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Giving Back

Changing the world, one coffee at a time

A charity that gives homeless people vital life skills by training them to work in its coffee shops celebrates the opening of a new London café

Three people standing outside of Change Please Coffee, holding a ribbon

When Cemal Ezel founded Change Please in 2015 he had a simple aim: to help homeless people into jobs. He did this by capitalising on the ever-growing demand for coffee in the UK and beyond. The social enterprise trains people as baristas in its coffee shops, vans and in corporate partner outlets, giving them vital skills as well as a living wage job, therapy, a bank account, and hopefully helping them into permanent roles in the hospitality and catering sectors.

In early summer 2023 a new Change Please café opened in Victoria, central London. Since the Covid pandemic the charity has expanded, and the new café means even more trainees will be able to graduate as successful baristas. The trainee programme has been supported by a £50,000 donation from Ambassadeurs Group (AG), which will ensure the Victoria café can train baristas for 18 months.

Change Please provides an in initial three-day training at its Academy in Peckham, south-east London, before on-the-job training that lasts between one and six months and pays a living wage. Other support is given in the shape accommodation and therapy, and later through help with CV writing and work placements.

For people like Angus, Change Please is truly life altering. He graduated from the Peckham academy in March 2023 with new skills learned on the job serving coffee from vans and in the offices of some of Change Please corporate partners. ‘I had never even heard the word ‘barista’ before I went to a job fair,’ he says. Although Angus wasn’t homeless, he had been in the past and was accepted as a trainee. ‘I was fortunate,’ he says. ‘They also help people who have been homeless [in the past] – I had been homeless and also lived in hostels before I got a flat.’

Giving people a second chance

Angela Hay, Head of Fundraising at Change Please, says that around 15 people are currently trained each month and that the AG donation will make a huge difference, enabling more people like Angus to gain skills. ‘The aim is to help give people a second chance and get them back on track,’ she says. ‘During lockdown so many people were homeless, especially among the under-25s. Homelessness silently creeps up.’

The work done by Change Please is a good example of corporate philanthropy explains Krishna Hathi, AG’s Corporate Social Responsibility Adviser: ‘Change Please has a unique and sustainable model to be able to support vulnerable people internationally. Its mission and people-centred approach has been shown to change lives and we are pleased to be able to support its training programme.’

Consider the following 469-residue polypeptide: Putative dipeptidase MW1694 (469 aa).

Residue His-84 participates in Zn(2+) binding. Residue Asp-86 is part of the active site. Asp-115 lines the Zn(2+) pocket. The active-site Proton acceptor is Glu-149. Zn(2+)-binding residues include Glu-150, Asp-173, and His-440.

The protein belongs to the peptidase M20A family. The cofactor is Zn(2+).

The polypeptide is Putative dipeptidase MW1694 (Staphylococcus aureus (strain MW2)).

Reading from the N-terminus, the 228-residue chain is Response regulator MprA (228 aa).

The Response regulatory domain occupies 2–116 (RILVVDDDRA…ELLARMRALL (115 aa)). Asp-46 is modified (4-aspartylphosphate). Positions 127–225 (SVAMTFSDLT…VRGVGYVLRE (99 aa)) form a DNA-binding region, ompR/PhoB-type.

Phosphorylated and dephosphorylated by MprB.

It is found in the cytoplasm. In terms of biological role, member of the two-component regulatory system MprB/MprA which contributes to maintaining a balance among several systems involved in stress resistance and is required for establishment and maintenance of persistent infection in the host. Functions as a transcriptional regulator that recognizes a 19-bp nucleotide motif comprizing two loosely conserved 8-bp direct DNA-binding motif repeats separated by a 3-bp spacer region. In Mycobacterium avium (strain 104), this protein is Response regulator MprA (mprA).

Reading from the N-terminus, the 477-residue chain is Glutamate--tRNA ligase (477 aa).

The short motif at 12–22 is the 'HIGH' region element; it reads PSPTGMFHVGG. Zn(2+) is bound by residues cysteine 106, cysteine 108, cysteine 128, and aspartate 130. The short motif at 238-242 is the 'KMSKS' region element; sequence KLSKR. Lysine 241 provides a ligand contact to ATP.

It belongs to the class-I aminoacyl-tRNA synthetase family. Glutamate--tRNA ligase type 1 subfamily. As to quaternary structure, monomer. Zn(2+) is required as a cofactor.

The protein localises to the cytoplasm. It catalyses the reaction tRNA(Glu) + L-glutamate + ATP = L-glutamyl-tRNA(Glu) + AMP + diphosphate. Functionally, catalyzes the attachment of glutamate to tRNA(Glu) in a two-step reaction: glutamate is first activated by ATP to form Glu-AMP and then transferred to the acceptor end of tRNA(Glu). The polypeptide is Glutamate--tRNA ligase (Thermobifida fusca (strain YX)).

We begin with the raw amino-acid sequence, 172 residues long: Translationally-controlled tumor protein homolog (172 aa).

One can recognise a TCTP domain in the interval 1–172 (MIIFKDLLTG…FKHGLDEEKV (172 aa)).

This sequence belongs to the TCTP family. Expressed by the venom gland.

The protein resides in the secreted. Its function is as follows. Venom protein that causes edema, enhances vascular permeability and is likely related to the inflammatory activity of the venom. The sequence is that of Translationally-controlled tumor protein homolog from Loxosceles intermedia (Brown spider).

Breaking out of the homeless cycle

A man sitting at a table with a Change Please coffee

It is helping people like Angus, whose story is typical of those the Change Please team hear; a series of unfortunate events pushed him into homelessness. Angus graduated in music composition from the University of West London with a clear plan to work in the music industry. But he ended up couch surfing and ‘overstaying my welcome’; he moved to Benidorm for five years where he was a drummer and bass guitarist and played for tourists. Back in the UK he met a partner who went into a women’s hostel for help with an alcohol problem. They both ended up sleeping rough with Angus finally left on his own. He was helped by the homelessness initiative No Second Night Out, which ensures people who find themselves sleeping rough in central London for the first time need not spend a second night on the streets.

Good luck finally followed, and Angus ended up in his own flat, which he calls ‘my palace’. There he can indulge his passion for cooking and love of music. ‘Some people have four or five years in the system [before they get their own place] – fuelled by drugs and alcohol, and also mental health issues,’ he explains.

With the skills he has acquired from Change Please Angus wants to get a part-time role as a barista so he can continue to work on his music. He is aware that he is one of the lucky ones – and that many of those helped by Change Please are less fortunate than he is but they are given an incredible opportunity by the organisation. He cites a trainee who came from a migrant boat that had capsized and who had seen people drown.

He also points to those people the charity helps who typically can’t find their place in society: ‘If you have a criminal record, it is extremely hard to get a job,’ he says. ‘But [with Change Please] you can still have opportunities to train. One of my mentors is in that position and has turned his life around. It is not only convictions that can hold us back. People get homeless for different reasons, and it is about breaking out of the loop.’

It’s about more than coffee

Change Please prides itself on giving more than jobs to help people break out of this homeless loop; for example, trainee baristas gain social interaction from working in hospitality. Coffee connoisseurs benefit too. Change Please has a reputation for the quality of its staff as well as its coffee. Buyers source the very best tasting coffee to help Change Please competes with other coffee chains on the high street. It is already in eight countries including the US, France and Australia, as well as the UK.

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